Yay! The finalists for the 2017 RITA Awards were announced on Tuesday! And for those who don’t know that that is, it’s the industry award for romance novels…like the Oscars of Romance. Also FYI, the finalists are chosen by romance-writing peers who read a selection of novels in multiple genres and score them based on a series of guidelines. And to take it back one step further, those novels are submitted by traditionally published and indie authors, with a contest cap of, I think it was 2000 books this year. So after everyone reading and judging all of those 2000 books in a variety of categories, we now have finalists!

Click here for the complete list of finalists in all categories courtesy of the RT Book Reviews blog.

But today I want to talk about the finalists in the two Historical Romance categories, because when it comes to Historical Romance, I think the industry/category has some serious problems.

First, though, let’s celebrate these magnificent authors who made the finals!!!!

Historical Romance: Long

Dukes Prefer Blondes by Loretta Chase

How I Married a Marquess by Anna Harrington

No Mistress of Mine by Laura Lee Guhrke

Susana and the Scot by Sabrina York

 

Historical Romance: Short

Do You Want to Start a Scandal by Tessa Dare

Duke of Sin by Elizabeth Hoyt

A Duke to Remember by Kelly Bowen

Left at the Altar by Margaret Brownley

The Study of Seduction by Sabrina Jeffries

Taming the Highlander by May McGoldrick

 

A round of applause for all of these authors!

Bonus points to whoever came up with Tessa Dare’s title, because every time I see it, I get that song stuck in my head.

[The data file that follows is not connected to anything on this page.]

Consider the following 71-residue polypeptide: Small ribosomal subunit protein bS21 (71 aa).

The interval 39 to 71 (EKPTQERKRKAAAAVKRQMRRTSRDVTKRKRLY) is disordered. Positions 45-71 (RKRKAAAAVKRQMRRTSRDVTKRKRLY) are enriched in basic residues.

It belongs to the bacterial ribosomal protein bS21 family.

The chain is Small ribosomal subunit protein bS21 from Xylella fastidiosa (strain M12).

And now, let’s talk about what’s wrong with this picture. First of all, I hope you clicked on that link to the RT blog to see all of the finalists in all categories. See how many of them some of those categories have? Up to 10 per category! But notice how many there are for both historical categories combined? Only 10. And notice something else? Of those ten finalists, five of them have made the finals many, many times, year after year. That’s half of the finalists in the category popping up perennially.

So why do I feel like that’s just dead wrong? As my friend Caroline Lee said when we were discussing this, doesn’t that just mean that those authors are the best in the field, especially if they’re finalists almost every year?

Yes. Absolutely.

And that’s the problem.

As I said to Caroline, where is the new blood? Where are the hot young authors in the genre? If the same excellent authors are reaching the finals every year with relatively few first-time finalists in either of the historical categories, what does that say about the health of the genre as a whole?

Personally, I think it means two things. First, it’s just a fact that Historical Romance has been on a downward trend for a while. It doesn’t sell as well as it used to. Even my historical novels—which make up about 70% of my total catalog—don’t sell as well as the contemporary novels I have out there. And I think that becomes a problem when people are judging the books. Overall, they’re scoring them lower, because they’re just not that in to historical romance.

Okay, that’s fair enough. You can’t expect someone to get super excited over books that aren’t their cup of tea. But the other problem I have—and it’s not just this year, it’s every year—is that the number of non-Regency novels that make the finals are…well, there are two this year—one Scottish and one Western. And this is not just a problem with contests, it’s a problem with the industry.